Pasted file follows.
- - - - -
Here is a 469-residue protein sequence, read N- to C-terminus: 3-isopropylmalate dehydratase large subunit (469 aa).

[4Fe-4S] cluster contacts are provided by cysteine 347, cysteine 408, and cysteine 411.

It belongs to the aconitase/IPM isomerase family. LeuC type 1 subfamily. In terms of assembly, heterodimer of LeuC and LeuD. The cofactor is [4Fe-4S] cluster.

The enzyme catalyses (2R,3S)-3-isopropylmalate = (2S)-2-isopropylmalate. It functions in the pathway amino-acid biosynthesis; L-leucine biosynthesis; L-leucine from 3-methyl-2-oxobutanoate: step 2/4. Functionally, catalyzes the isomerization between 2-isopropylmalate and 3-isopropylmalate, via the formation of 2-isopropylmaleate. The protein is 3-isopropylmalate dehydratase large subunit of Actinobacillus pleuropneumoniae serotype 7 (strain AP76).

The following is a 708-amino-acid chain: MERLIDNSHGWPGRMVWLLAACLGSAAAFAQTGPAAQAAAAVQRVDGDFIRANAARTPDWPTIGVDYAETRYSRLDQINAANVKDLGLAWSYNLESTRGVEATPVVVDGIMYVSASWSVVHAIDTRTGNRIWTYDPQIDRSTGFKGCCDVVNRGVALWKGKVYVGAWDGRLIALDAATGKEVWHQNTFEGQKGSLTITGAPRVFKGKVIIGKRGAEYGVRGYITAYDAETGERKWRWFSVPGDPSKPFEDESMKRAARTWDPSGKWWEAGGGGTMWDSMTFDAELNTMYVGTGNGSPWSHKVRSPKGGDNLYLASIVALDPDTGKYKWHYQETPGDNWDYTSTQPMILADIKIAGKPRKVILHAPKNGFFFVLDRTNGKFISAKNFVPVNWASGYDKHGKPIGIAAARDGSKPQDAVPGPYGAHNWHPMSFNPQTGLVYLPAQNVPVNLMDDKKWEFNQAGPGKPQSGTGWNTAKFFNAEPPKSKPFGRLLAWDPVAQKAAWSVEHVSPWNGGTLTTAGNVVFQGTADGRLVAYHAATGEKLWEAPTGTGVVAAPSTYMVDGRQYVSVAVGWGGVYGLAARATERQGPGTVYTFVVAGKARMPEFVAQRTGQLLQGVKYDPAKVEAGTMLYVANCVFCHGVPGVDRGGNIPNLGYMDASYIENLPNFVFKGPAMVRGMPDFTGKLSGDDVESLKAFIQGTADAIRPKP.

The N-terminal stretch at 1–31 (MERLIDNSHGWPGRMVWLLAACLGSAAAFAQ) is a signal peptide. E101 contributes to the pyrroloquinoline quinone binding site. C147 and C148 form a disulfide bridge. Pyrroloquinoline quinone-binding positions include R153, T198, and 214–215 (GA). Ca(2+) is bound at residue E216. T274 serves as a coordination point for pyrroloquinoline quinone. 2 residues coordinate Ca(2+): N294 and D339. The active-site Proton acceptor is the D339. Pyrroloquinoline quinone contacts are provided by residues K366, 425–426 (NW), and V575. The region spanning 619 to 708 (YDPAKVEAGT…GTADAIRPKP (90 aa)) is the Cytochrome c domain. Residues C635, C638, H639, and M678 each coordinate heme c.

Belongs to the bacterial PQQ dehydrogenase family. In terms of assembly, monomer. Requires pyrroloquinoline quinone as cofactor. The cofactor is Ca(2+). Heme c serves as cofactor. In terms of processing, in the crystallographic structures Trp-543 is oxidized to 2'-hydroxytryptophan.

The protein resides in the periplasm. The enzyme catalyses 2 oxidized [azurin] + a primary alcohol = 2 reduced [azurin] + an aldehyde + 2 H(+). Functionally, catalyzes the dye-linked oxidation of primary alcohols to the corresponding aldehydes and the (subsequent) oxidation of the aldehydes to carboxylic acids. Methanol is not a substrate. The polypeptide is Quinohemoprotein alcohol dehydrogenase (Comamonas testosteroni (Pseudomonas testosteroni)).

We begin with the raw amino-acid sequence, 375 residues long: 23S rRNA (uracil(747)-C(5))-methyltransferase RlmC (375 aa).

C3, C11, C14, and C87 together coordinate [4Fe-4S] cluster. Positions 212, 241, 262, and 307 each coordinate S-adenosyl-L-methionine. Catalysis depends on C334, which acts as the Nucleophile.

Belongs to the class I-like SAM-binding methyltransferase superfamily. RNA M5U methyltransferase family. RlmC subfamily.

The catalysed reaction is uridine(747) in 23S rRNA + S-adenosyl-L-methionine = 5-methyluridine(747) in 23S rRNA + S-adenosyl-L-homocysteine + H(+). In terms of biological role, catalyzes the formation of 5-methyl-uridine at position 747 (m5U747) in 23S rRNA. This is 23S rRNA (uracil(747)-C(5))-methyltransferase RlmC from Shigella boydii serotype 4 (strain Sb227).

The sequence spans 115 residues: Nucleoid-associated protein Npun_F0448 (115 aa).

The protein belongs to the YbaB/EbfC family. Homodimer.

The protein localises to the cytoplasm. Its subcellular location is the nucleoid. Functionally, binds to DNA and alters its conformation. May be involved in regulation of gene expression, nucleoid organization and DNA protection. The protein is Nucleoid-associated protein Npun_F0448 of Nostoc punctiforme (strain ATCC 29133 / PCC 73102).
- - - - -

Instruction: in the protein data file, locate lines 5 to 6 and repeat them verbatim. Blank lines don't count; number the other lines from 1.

The following is a 708-amino-acid chain: MERLIDNSHGWPGRMVWLLAACLGSAAAFAQTGPAAQAAAAVQRVDGDFIRANAARTPDWPTIGVDYAETRYSRLDQINAANVKDLGLAWSYNLESTRGVEATPVVVDGIMYVSASWSVVHAIDTRTGNRIWTYDPQIDRSTGFKGCCDVVNRGVALWKGKVYVGAWDGRLIALDAATGKEVWHQNTFEGQKGSLTITGAPRVFKGKVIIGKRGAEYGVRGYITAYDAETGERKWRWFSVPGDPSKPFEDESMKRAARTWDPSGKWWEAGGGGTMWDSMTFDAELNTMYVGTGNGSPWSHKVRSPKGGDNLYLASIVALDPDTGKYKWHYQETPGDNWDYTSTQPMILADIKIAGKPRKVILHAPKNGFFFVLDRTNGKFISAKNFVPVNWASGYDKHGKPIGIAAARDGSKPQDAVPGPYGAHNWHPMSFNPQTGLVYLPAQNVPVNLMDDKKWEFNQAGPGKPQSGTGWNTAKFFNAEPPKSKPFGRLLAWDPVAQKAAWSVEHVSPWNGGTLTTAGNVVFQGTADGRLVAYHAATGEKLWEAPTGTGVVAAPSTYMVDGRQYVSVAVGWGGVYGLAARATERQGPGTVYTFVVAGKARMPEFVAQRTGQLLQGVKYDPAKVEAGTMLYVANCVFCHGVPGVDRGGNIPNLGYMDASYIENLPNFVFKGPAMVRGMPDFTGKLSGDDVESLKAFIQGTADAIRPKP.

The N-terminal stretch at 1–31 (MERLIDNSHGWPGRMVWLLAACLGSAAAFAQ) is a signal peptide. E101 contributes to the pyrroloquinoline quinone binding site. C147 and C148 form a disulfide bridge. Pyrroloquinoline quinone-binding positions include R153, T198, and 214–215 (GA). Ca(2+) is bound at residue E216. T274 serves as a coordination point for pyrroloquinoline quinone. 2 residues coordinate Ca(2+): N294 and D339. The active-site Proton acceptor is the D339. Pyrroloquinoline quinone contacts are provided by residues K366, 425–426 (NW), and V575. The region spanning 619 to 708 (YDPAKVEAGT…GTADAIRPKP (90 aa)) is the Cytochrome c domain. Residues C635, C638, H639, and M678 each coordinate heme c.